WASHINGTON -- Ohio Gov. John Kasich scored a must-win primary in his home state last month, but the victory only modestly helped his campaign coffers, new federal filings show.
Kasich's campaign reported raising $4.5 million in March -- only about $1 million more than the previous month.
Meanwhile, Texas Sen. Ted Cruz reported raising $12.5 million for his campaign, and a deep-pocketed Democratic super PAC backing former Secretary of State Hillary Clinton reported bringing in more than $11.7 million, increasing its haul this election cycle to more than $67 million.
Super PACs backing Kasich and Cruz each started April with only a little over $1 million cash on hand. And another outside group reported spending more than $11 million in one month alone as it tried to derail the candidacy of billionaire Donald Trump. That group, Our Principles PAC, also benefited from a six-figure donation from a super PAC backing Cruz.
Those were the early findings from reports filed with the Federal Election Commission ahead of a midnight Wednesday deadline. The reports detail the financial health of the Democratic and Republican presidential candidates and outside political groups during a politically packed month.
On the Democratic side, March saw the race tighten between Clinton and Vermont Sen. Bernie Sanders, while the GOP field thinned out after the exits of retired neurosurgeon Ben Carson and one of the Republican establishment favorites, Florida Sen. Marco Rubio.
Highlights so far from the filings:
Cash Woes For Kasich, Steady For Cruz
Despite his March 15 victory in the Ohio primary, Kasich's campaign saw only modest gains last month, and it ended up much like where it started that month.
Kasich's campaign reported starting April with just a little over $1 million in cash on hand, about the same amount he had at the beginning of March.
Cruz's campaign raised $12.5 million during March, a month that saw him post several primary victories and solidify his No. 2 position behind Trump in the GOP field. Cruz started April with about $8.8 million cash on hand
Clinton's Air Power
Clinton-backing Priorities USA, a super PAC that says it plans to pour $125 million into ads supporting her, reported taking in $11.7 million in March, bringing the group's total haul this election cycle to more than $67 million.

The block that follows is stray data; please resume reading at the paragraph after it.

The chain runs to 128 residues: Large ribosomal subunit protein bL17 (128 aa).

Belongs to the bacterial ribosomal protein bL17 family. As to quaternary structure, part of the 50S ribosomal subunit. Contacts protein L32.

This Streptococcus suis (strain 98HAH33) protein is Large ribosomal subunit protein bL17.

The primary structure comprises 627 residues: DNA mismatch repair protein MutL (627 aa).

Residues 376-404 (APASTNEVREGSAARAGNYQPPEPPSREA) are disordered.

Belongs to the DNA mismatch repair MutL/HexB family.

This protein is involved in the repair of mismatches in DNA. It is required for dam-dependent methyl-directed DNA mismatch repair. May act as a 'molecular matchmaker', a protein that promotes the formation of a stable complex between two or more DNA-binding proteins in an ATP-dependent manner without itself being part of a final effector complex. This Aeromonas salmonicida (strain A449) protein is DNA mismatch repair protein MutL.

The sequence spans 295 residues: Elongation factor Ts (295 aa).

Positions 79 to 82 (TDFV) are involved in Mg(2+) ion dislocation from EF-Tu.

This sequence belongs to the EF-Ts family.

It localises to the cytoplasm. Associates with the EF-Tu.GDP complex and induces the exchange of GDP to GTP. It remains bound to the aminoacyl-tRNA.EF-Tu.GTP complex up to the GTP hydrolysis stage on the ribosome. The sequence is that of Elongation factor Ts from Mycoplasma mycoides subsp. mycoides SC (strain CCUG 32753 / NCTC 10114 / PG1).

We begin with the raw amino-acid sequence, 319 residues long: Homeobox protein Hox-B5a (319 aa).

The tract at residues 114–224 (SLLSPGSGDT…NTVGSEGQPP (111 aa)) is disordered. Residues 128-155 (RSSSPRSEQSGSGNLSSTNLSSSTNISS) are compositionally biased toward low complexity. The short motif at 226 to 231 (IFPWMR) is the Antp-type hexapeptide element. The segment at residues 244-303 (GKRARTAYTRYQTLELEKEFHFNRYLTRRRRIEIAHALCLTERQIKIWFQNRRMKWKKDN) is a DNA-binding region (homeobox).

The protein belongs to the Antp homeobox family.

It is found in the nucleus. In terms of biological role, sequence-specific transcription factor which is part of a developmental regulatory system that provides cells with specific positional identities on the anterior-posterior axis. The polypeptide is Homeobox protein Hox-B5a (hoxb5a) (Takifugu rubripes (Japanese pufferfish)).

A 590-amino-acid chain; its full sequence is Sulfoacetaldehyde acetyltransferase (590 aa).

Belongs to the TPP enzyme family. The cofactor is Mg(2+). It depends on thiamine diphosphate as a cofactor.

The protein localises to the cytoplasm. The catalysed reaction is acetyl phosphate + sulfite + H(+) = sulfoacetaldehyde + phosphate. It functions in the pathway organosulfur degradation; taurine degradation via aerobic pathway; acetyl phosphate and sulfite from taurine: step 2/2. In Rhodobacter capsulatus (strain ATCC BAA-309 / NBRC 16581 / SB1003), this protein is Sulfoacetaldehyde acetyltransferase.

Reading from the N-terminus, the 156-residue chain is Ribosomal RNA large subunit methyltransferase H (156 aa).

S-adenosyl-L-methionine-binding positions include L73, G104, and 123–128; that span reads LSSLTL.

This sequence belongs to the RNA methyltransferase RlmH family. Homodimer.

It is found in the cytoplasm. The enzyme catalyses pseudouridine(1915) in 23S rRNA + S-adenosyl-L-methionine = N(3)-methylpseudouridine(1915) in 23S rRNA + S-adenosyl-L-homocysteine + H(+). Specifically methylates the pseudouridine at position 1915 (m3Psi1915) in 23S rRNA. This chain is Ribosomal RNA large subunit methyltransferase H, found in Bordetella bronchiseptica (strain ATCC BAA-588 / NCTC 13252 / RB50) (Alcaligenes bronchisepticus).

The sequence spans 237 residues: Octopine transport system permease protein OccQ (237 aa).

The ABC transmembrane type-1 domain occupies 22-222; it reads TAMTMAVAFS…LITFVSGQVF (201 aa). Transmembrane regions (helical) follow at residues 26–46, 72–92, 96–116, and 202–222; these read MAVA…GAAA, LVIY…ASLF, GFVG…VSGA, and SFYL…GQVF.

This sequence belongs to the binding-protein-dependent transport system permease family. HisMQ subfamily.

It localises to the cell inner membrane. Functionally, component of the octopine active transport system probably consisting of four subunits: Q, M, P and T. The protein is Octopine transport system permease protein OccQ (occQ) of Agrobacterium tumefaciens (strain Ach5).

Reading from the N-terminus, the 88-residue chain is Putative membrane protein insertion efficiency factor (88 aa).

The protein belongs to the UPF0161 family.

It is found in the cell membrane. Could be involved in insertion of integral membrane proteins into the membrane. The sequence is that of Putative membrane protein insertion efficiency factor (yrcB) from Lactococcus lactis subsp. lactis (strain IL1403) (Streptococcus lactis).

So far, data from political advertising tracker Kantar Media's Campaign Media Analysis Group show the group has reserved more than $64 million in television ads scheduled to air from Aug. 2 through the day before the general election.
The group also said it will start airing other TV ads in June and plans to spend heavily on digital advertising to support Clinton and attack Cruz and Trump.
At the start of April, Priorities reported more than $44 million cash on hand. A group spokesman also says it has lined up an additional $49 million in "commitments" from wealthy donors.
Cruz's Money Pack
Trusted Leadership PAC, the predominant super PAC backing Cruz, reported taking in $4.5 million, the bulk of it coming from other super PACs and a pair of seven-figure donations.
Trusted Leadership was launched in late February and announced last month that it would serve as the fundraising umbrella group for a handful of Cruz-aligned super PACs.
Missouri-based Herzog Contracting Corp, an asphalt and pavement contractor founded by Bill Herzog, donated $1 million to Trusted Leadership. So did Richard Uihlein, CEO of shipping supply distributor Uline Inc.
The group's filing also reflected the coordination with other super PACS including a combined $900,000 cash infusion from Keep the Promise I and Stand for Truth, which both back Cruz.
Trusted Leadership finished last month with about $1.1 million cash on hand after spending $3.6 million during March. But the majority of those expenditures- nearly $1.4 million- were contributions to other Cruz-aligned groups.
New Day for America, one of the super PACs backing Kasich, ended the month with only about $1.2 million cash on hand after pouring money into television and radio advertisements ahead of the March 15 Ohio primary.
According to Kantar Media's data, New Day for America spent nearly $1.3 million on television and radio ads in Ohio alone, part of about $2 million in airtime the group purchased last month.
Overall in March, the group reported spending $4.1 million on a host of political activities including fundraising consulting, voter contact and polling.
In its FEC filing, the super PAC also reported raising $2.8 million, the bulk of which came from a handful of donors.
Some of the group's six-figure backers included hedge fund manager Stanley Druckenmiller, who gave $400,000. Quicken Loans founder and chairman Dan Gilbert and hedge fund manager David Tepper, president of Appaloosa Management L.P., both gave $250,000 as did Gordon Gund, CEO of Gund Investment Group.
Charles G. Butt, CEO of supermarket chain H-E-B, gave $150,000, and the super PAC also benefited from a $100,000 contribution from HJK LLC, a company controlled by former New York Post publisher and real estate developer Peter S. Kalikow.
Cash Against Trump
Our Principles PAC, a group established solely to oppose Trump's presidential run, brought in about $8.4 million including a $200,000 donation from the Cruz-aligned Keep the Promise I super PAC.
But Our Principles quickly tore through that money, spending more than $11.2 million in March and ending the month with just under $425,000 cash on hand. The group's filing shows that the bulk of the money went into anti-Trump ads, research and voter contact.